Toell’s reply prompted a response from Oates herself. “The Hebrew Bible & The New Testament are two separate gatherings of writings by various persons over a considerable period of time. Those who want to believe that these are ‘divine’ books are welcome to their belief,” she responded.


Response By Eugene Havens

Another X user, Eugene Havens, roasted Oates for her post, making light of her role as an author.

Eugene Havens responds to Joyce Carol Oates.

Source: Eugene Havens/X

“If the books of Joyce Carol Oates were to outlast The Bible, it would be shown as evidence of her talent. If the Bible outlasts the work of Joyce Carol Oates—which it will—it’s shown as evidence of people being misled. Isn’t it interesting how biases work,” he wrote.


AC Wimmer Tries to Help

Not every post was trying to start an argument. Catholic journalist AC Wimmer seemingly tried to help Oates in a comment.

AC Wimmer offers encouragement for Oates.

Source: AC Wimmer/X

He encouraged Oates “to read Ratzinger’s Intro to Christianity, anything by C.S. Lewis, Chesterton’s Orthodoxy” and invited her to discover the “joy, truth, and beauty” Christianity can bring. With the deluge of comments on her posts, it’s not clear if Oates saw this helpful tip.


Religious Bigotry

Verified X user Tim Spivey responded to Oates’ post by accusing her of “religious bigotry.” Stivey decried that “religious bigotry is still alive and well.”

Tim Spivey calls out the religious bigotry of Oates’ post.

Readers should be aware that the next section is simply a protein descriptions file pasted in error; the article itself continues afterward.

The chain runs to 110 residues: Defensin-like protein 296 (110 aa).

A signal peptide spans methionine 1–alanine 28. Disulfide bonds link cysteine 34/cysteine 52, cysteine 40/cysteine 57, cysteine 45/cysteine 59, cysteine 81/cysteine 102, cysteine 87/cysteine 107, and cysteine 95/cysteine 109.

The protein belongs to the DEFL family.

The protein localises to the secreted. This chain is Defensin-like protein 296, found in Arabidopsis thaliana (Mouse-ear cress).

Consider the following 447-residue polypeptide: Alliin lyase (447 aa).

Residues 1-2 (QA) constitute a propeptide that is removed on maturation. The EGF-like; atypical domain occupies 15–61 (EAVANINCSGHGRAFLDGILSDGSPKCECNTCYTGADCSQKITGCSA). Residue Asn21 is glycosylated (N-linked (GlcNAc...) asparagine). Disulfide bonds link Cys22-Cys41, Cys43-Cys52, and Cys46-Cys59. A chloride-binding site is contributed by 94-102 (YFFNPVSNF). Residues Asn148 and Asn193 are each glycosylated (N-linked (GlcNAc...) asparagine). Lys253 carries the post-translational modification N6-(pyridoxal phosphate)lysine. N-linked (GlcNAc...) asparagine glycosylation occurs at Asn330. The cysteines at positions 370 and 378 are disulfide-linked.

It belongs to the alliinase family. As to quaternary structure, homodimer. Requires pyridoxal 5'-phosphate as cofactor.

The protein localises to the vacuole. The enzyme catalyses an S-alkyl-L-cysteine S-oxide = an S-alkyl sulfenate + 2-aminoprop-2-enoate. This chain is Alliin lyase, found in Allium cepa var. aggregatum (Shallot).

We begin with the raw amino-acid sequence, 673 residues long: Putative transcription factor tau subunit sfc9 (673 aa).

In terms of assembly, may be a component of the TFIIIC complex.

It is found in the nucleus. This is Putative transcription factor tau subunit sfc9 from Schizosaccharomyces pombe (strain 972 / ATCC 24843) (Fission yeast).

Source: Tim Spivey/X

“Even if you think it’s fiction, it’s the most influential written book in history and it isn’t close… for good reason,” Spivey wrote. His sentiment was shared by others in the thread who offered positive responses.


Cultural Context of Anti-Christian Sentiment

Fox News reported in 2023 that hostility against Christians and churches has been on the rise. Cultural observers noted that anti-Christian hostility has reached unprecedented levels in recent years.

A person standing next to a large cross with a sunset in the background.

Source: Pixabay/Pexels

The Center for Religious Liberty (FRC) released a report documenting an alarming increase in vandalism and acts of hostility against churches in recent years. The beginning of 2023 also saw a huge spike in church attacks.


Christians Dealing With Attacks Against Their Religion

Many Christians feel that attacks against their faith are increasingly tolerated in America. These Christians point to the mocking of their faith they endure regularly in media and television that doesn’t feel reciprocated against other faiths.

A person holding a bible towards the sky.

Timothy Eberly/Unsplash

If someone criticized another religion they might find themselves out of a job, but when someone criticizes Christianity it is often just an acceptable norm is a sentiment shared by some Christians.


Evangelical Christians Feel They Face a Lot of Discrimination

A survey by the Public Religion Research Institute found that 57 percent of white evangelical Christians feel they face more discrimination in the United States than Muslims do. 

A cross in a field standing as the sun sets.

Aaron Burden/Unsplash

Another 44 percent felt that their level of discrimination was at the same level as Muslims in the United States. Similar numbers were found for Catholic and other Protestant Christians. Many of these feelings stem from the changing American culture that is shifting away from Christian ideals.


America is Becoming Less Religious

Attacks like the one on Christianity by Oates seem increasingly common in today’s America. One reason for the increase in anti-religious sentiment is that America is simply becoming less religious.

Graffiti on the ground that says "Only Jesus."

John Tyson/Unsplash

In 2023, NPR reported that attendance at churches continues to plummet as religion is becoming an increasingly less important aspect of the American experience. The identity of an American is shifting away from the religious roots more present at the country’s inception.


Why Is America Becoming Less Religious?